5. Spread Gossip

Someone once said, “Be careful about spilling the tea because tea stains.” I know… we’re all guilty of it, at times – both teens and adults. But nothing good ever comes from gossip and starting or sharing gossip via text has serious staying power. In other words, if you don’t want your words to come back to haunt you, don’t say, start it or share it when you text.

6. A Big Apology

True sincerity is difficult to convey in a text. That’s why apologies shouldn’t be texted, even if your teen thinks it’s “really not that big of a deal.” Unless it’s something trivial like, “Hey, I’m sorry I didn’t text you back right away. I was finishing my homework,” save your apologies for face-to-face interaction so you can express your feelings authentically.

Saying something like, “I owe you an apology. Can we meet later to talk?” is a great way to get the conversation rolling while showing maturity and real sincerity.

7. Saying “I Love You” for the First Time

Even if your teen thinks texting “I love you” is easier and could spare them the embarrassment if the declaration of love isn’t reciprocated if they feel someone is that special then they need to have the courage to be vulnerable – in person.

Tina Gilbertson, LPC, a psychotherapist and expert on relationships and communication, offers great advice. Most of us have trouble with tender, difficult, or emotionally charged conversations. “Handling a topic flawlessly is not the point. The point is to show up and be open to floundering around a bit with someone who really matters to you.”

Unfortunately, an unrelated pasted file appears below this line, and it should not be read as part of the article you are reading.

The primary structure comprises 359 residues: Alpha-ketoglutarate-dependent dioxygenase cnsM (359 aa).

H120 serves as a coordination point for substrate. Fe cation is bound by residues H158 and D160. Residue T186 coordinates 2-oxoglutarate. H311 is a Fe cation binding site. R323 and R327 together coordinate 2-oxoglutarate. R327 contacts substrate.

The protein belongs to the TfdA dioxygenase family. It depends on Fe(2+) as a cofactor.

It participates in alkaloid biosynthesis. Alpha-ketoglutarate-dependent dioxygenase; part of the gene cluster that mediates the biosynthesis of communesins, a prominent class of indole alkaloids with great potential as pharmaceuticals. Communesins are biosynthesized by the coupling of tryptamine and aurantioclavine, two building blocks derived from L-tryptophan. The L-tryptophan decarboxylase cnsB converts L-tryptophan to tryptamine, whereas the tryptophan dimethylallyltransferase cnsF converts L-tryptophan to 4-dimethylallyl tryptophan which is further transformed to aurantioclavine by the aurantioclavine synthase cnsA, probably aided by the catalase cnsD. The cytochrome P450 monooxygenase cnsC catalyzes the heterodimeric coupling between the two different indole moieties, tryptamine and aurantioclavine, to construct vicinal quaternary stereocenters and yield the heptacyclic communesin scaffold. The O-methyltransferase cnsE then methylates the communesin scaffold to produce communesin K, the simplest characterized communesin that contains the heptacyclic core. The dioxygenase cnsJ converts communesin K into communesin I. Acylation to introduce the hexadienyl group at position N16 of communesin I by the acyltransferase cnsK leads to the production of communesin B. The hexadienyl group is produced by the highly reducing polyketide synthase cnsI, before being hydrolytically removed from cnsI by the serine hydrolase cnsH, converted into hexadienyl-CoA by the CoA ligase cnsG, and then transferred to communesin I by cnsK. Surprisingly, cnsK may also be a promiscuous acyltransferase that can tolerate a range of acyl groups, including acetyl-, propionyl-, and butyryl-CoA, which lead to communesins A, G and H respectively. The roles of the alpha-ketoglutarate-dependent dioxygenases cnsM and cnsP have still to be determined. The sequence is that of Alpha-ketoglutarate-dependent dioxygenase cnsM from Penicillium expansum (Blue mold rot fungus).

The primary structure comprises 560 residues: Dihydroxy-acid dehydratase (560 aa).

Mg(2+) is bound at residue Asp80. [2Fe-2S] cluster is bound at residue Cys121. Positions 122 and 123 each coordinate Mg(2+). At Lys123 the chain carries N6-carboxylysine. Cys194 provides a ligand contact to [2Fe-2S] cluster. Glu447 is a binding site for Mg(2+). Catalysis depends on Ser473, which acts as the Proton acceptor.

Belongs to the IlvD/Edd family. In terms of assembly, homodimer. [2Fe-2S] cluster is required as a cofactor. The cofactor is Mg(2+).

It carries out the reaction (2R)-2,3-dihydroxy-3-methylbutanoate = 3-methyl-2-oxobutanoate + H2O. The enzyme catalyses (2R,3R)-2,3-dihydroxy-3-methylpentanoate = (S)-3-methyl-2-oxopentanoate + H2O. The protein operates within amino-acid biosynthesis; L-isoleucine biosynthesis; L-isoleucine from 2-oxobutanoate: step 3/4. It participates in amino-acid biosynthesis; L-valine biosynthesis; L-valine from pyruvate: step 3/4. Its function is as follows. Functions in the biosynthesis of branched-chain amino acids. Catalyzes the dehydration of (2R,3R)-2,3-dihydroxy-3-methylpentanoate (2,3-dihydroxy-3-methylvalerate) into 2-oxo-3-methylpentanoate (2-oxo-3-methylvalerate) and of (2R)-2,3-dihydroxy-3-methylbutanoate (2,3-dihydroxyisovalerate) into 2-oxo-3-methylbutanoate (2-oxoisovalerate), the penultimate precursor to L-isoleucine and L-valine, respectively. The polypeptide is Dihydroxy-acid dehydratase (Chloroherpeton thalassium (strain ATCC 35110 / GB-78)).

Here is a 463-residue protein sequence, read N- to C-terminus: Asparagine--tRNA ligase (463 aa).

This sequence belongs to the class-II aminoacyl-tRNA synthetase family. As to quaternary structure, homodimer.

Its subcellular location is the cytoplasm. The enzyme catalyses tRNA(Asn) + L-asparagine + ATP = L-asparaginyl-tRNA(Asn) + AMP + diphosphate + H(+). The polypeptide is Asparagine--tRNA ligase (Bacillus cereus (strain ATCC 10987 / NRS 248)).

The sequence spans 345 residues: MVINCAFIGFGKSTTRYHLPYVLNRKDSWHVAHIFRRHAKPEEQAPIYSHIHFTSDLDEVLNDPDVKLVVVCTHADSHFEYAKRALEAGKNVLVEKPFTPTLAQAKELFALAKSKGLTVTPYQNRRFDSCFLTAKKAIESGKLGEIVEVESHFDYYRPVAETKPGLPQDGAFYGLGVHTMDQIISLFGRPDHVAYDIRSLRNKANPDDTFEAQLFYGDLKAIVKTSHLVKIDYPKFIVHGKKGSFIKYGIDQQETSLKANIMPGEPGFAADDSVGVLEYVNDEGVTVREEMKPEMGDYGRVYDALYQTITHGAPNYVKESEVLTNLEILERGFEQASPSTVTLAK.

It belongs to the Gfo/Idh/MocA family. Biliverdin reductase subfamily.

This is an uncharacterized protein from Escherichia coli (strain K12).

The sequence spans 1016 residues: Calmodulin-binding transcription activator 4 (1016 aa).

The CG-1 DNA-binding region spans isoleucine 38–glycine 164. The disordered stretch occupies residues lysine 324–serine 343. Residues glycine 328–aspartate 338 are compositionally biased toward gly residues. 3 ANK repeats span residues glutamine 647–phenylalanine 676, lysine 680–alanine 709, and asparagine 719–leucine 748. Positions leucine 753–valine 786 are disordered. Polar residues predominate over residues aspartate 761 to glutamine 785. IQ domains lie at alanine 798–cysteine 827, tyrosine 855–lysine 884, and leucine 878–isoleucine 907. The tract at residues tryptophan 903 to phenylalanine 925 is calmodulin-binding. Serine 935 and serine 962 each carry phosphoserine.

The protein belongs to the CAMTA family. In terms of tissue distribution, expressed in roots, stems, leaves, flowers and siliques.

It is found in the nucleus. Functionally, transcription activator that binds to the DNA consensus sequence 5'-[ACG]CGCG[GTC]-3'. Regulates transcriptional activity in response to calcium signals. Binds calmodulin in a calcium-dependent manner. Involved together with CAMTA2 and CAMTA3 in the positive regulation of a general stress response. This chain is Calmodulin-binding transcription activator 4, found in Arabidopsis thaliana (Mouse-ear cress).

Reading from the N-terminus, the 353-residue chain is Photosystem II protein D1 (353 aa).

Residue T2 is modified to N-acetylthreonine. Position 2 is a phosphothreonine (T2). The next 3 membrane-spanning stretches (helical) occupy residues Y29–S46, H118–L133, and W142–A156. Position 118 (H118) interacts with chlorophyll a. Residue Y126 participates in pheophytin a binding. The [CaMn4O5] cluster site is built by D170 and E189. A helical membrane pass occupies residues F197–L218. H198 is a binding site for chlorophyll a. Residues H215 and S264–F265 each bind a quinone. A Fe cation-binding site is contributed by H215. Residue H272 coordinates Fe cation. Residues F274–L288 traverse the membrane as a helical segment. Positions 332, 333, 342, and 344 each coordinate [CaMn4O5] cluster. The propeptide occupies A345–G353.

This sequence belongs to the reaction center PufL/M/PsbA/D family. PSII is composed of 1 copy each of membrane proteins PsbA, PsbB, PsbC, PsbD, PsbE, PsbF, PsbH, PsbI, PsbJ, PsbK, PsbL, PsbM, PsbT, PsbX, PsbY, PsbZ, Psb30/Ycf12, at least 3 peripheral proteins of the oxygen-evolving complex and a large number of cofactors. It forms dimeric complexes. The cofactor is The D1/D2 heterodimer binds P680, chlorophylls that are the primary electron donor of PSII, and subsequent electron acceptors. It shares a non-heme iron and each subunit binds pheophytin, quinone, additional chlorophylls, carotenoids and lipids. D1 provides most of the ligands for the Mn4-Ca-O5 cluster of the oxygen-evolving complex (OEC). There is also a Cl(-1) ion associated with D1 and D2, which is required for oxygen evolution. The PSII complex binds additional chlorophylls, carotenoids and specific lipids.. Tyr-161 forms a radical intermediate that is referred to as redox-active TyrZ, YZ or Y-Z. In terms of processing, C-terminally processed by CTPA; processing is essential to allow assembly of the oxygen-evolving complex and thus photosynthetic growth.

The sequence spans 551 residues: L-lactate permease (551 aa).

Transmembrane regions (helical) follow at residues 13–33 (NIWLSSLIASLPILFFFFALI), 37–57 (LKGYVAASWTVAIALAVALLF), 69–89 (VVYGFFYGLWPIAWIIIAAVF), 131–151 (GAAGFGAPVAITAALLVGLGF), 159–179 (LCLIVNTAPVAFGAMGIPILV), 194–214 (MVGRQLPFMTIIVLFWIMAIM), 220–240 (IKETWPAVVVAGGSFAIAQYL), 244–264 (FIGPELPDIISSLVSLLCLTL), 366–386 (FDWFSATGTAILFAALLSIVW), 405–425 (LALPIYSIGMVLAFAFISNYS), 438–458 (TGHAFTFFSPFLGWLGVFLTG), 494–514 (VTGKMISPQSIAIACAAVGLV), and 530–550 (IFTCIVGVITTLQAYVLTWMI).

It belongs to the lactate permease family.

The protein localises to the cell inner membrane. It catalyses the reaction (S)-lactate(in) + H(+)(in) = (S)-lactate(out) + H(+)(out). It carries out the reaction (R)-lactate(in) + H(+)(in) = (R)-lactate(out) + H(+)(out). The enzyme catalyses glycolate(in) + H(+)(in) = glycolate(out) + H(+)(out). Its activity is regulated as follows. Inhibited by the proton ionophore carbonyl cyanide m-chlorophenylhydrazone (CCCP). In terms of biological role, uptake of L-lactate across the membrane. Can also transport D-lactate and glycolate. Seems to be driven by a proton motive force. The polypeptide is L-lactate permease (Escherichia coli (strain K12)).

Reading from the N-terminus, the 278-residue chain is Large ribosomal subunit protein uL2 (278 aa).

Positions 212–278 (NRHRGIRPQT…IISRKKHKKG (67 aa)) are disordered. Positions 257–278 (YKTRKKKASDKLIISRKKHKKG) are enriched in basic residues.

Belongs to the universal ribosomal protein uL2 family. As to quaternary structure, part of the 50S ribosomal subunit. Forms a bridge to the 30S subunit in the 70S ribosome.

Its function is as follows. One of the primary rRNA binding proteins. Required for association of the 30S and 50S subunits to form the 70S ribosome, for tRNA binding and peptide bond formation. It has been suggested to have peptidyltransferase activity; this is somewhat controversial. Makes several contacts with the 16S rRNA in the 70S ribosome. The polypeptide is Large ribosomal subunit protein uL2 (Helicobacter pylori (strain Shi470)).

8. Complaining, Ranting, or Accusing

Whether it’s a mild annoyance, a serious complaint or they’re convinced someone intentionally did them wrong, your teen really needs to think twice before complaining, ranting, or accusing anyone of anything via text. Again, anything texted can be saved, screenshot, and shared and emotions will never be conveyed appropriately in a text.

So, before they go off to OR about a coach, teacher, boss, friend, or even a parent or sibling in the heat of the moment, they might want to take a deep breath, collect their thoughts and save those conversations when they’re actually with the person. Plus, it’s really good for our teens to practice handling conflict/concerns calmly and rationally in person instead of taking the easy road and hiding behind a screen.

TEENS: This goes for bullying anyone online, too. Depending on state laws, the penalties for cyberbullying can range from school suspension or expulsions to jail time.

9. BIG News They’re Not Ready to Share with the World

When your teen shares really big news with anyone in a text, it’s unlikely the news will stay private for long, even with a promise among friends that it will. Your teen should assume that any texted “news” is out there for all to see.

10. A Long Drawn-Out Novel

If you’ve ever written a long text only to have someone respond with “K,” then you know. Most people don’t want to read a 5000-word novel in a text. It’s better to keep it short. Oh, and you might want to avoid all caps (so the person on the receiving end doesn’t think you’re yelling or being “salty.”)

We’ve all made mistakes when texting, (after all, it’s not like there’s a “texting rule book” to follow), but if your teen can keep these texting guidelines in mind, they’ll avoid the possible backlash from a text that never should have been sent.

Marybeth Bock, MPH, is Mom to two young adults and one delightful hound dog. She has logged time as a military spouse, childbirth educator, college instructor, and freelance writer. She lives in Arizona and thoroughly enjoys research and writing – as long as iced coffee is involved. Her work can be found on numerous websites and in two books. Follow her on Facebook and Instagram.